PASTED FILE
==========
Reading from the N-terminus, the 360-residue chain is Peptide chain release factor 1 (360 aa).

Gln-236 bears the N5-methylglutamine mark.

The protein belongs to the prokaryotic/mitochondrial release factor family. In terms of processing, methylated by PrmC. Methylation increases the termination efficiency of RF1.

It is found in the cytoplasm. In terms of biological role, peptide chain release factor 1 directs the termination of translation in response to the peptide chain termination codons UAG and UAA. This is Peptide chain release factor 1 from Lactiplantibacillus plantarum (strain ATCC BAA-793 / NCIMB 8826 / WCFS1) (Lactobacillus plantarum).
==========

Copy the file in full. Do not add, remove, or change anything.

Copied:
Reading from the N-terminus, the 360-residue chain is Peptide chain release factor 1 (360 aa).

Gln-236 bears the N5-methylglutamine mark.

The protein belongs to the prokaryotic/mitochondrial release factor family. In terms of processing, methylated by PrmC. Methylation increases the termination efficiency of RF1.

It is found in the cytoplasm. In terms of biological role, peptide chain release factor 1 directs the termination of translation in response to the peptide chain termination codons UAG and UAA. This is Peptide chain release factor 1 from Lactiplantibacillus plantarum (strain ATCC BAA-793 / NCIMB 8826 / WCFS1) (Lactobacillus plantarum).